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Old 06-07-2022, 08:58 PM   #1
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Join Date: May 2022
Posts: 6
4x4 advice: Mgmetalworks vs Timberlie vs ujoint?

Hey guys. Starting my next build soon (van is officially purchased!) and I知 insanely exited. I知 trying to pick out my 4wd kit and am mostly narrowed down to 3 suppliers:

Mgmetalworks
Timberline vans
Ujoint off-road


Van:
2010 e-350 diesel, 6.0L 137k miles. (New to me!) full bulletproofing & trans work is being done.

Van use:
Daily driving too and from work, Towing 10,000lbs through Rockies couple times a year, along with normal 4x4 van things (ski trips, dirt/mud/medium trails, maybe some sand). I致e put around 25k miles/year on my current van and expect to do the same with this one, 80%-90% pavement.

I fully understand no lifted van is gonna drive like a Lexus, but pavement drivability is more important to me than building a rock crawler here.



MG/expo:

Def a no bs kit from a knowledgeable dude. I like that the kit is simple and the remainder of the parts are sourced from over the counter, and can be had over the country, as opposed to a lot of specialty parts. Ford also appears to use radius arms stock in 250/350. Does anyone have real world experience with how much lift/travel there is with his kits? I知 still working through the 57 page info thread, so any helpful posts/sections in it are appreciated.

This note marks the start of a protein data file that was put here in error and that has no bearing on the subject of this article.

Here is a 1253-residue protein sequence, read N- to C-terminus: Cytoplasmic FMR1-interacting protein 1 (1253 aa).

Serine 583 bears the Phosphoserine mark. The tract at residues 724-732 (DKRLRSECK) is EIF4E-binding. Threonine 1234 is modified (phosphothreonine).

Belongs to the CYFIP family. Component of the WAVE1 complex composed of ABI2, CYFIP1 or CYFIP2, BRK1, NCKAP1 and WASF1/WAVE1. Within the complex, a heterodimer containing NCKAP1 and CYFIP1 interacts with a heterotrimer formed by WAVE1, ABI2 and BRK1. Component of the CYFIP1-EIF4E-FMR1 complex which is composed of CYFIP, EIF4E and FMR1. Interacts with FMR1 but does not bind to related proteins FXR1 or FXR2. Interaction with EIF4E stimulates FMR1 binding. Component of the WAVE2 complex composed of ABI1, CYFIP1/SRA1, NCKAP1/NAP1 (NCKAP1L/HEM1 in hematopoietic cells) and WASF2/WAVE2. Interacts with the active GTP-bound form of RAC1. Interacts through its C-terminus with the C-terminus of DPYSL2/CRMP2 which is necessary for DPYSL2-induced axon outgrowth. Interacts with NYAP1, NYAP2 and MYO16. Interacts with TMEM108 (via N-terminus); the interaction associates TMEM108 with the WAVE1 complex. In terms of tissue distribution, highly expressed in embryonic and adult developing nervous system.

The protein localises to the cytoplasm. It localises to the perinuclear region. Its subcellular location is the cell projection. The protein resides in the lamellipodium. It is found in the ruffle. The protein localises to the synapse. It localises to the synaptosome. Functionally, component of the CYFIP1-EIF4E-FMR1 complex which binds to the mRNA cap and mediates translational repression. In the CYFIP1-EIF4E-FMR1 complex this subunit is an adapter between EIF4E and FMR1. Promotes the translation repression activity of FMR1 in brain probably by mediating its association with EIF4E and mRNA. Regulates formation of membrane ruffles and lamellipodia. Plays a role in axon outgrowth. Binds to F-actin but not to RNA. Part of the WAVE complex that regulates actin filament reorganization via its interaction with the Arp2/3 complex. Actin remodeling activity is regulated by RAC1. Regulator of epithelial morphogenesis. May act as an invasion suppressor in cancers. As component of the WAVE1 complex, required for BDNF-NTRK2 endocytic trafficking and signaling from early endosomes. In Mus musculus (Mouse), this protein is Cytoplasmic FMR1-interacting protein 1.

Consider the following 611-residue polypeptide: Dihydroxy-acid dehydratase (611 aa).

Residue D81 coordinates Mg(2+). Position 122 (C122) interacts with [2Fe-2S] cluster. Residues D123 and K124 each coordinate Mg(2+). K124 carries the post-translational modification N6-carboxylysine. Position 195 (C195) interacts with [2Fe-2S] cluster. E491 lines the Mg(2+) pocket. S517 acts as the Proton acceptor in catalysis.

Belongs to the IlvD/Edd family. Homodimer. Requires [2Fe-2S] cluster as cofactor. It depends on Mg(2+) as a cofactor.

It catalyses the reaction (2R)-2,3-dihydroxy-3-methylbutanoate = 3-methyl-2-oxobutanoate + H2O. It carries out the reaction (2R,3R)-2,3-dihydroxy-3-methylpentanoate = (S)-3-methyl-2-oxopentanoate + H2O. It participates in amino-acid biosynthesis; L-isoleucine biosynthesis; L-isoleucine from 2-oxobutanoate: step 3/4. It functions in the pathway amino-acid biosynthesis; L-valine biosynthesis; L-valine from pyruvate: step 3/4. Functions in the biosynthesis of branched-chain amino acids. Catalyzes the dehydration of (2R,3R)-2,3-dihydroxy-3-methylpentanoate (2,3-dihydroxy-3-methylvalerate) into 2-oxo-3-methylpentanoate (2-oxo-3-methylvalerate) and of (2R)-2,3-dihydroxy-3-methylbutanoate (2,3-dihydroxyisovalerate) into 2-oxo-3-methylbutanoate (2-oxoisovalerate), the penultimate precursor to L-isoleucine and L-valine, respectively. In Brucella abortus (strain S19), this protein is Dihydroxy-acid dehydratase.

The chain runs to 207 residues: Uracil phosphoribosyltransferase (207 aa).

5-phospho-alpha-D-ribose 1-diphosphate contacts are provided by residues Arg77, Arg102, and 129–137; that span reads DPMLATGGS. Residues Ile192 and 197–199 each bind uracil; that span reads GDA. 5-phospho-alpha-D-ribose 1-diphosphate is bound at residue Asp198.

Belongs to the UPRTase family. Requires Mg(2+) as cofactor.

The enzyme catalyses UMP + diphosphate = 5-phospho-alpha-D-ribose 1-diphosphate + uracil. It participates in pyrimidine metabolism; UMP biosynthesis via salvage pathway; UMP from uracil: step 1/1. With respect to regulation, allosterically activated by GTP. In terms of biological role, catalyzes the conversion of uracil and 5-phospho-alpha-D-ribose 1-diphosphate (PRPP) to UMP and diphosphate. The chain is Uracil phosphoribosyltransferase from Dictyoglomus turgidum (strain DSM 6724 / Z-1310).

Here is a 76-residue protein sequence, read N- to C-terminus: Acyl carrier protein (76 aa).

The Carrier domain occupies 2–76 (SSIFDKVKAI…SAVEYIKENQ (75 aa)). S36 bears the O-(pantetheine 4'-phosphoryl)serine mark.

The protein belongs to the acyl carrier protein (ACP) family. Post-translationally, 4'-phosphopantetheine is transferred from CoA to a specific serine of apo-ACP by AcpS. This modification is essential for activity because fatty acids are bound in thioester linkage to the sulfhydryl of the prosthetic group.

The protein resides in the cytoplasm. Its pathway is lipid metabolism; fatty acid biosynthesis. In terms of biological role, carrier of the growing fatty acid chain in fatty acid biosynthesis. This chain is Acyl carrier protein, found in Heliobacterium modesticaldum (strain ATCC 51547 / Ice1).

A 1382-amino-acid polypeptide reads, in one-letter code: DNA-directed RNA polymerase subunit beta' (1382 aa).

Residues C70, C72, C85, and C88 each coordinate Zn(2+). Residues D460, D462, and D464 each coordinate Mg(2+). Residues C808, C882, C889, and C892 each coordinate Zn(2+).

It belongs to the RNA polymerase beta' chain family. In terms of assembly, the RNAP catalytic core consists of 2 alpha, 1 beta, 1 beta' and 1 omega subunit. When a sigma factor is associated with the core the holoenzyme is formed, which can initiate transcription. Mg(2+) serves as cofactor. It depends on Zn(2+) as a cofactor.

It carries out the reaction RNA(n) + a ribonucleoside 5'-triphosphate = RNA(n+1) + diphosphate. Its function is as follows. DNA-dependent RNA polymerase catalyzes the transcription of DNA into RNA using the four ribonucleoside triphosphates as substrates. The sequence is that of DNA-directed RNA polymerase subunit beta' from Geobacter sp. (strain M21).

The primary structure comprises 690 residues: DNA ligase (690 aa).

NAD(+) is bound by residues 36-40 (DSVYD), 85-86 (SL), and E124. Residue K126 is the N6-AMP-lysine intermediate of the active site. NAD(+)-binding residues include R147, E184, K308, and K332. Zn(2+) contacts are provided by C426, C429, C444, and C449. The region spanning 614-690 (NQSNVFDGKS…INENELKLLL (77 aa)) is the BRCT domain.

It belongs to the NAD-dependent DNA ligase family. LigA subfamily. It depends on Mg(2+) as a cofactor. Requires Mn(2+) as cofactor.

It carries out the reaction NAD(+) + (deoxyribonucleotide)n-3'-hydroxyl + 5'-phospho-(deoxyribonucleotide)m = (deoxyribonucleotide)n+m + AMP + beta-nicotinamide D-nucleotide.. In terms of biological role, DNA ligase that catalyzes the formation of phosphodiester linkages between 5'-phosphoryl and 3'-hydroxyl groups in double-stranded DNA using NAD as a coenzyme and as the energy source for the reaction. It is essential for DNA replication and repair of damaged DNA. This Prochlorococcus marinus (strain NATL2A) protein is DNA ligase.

Timberline:

Not a whole lot of info out there for timberline. Seems like a good kit and they offer a coil over option, which I知 considering but wondering if there痴 benefits in coil overs and 4links for vans? I知 rather interested in Timberline vs Mg in terms of drivability on and off road, durability/serviceability, etc, so if anyone can comment on this, I壇 appreciate it!



Ujoint :

Great info on website and good put together kit. I love that they sell built axles and is essentially a 1 stop shop... however,I like the idea of maintaining a good sterling radius, as well a ride thats more focused on pavement rather than off-road. I値l be DDing the van and driving a lot of miles before I even get to the dirt, and ujoint builds seem more focused on off-road and rock crawling than I plan to do. Please correct me if I知 wrong or share your experience with them.


I値l be buying all parts/axles and my mechanic cousin will be doing the swap.

Thanks for any advice and info you guys can provide.
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Old 06-07-2022, 09:48 PM   #2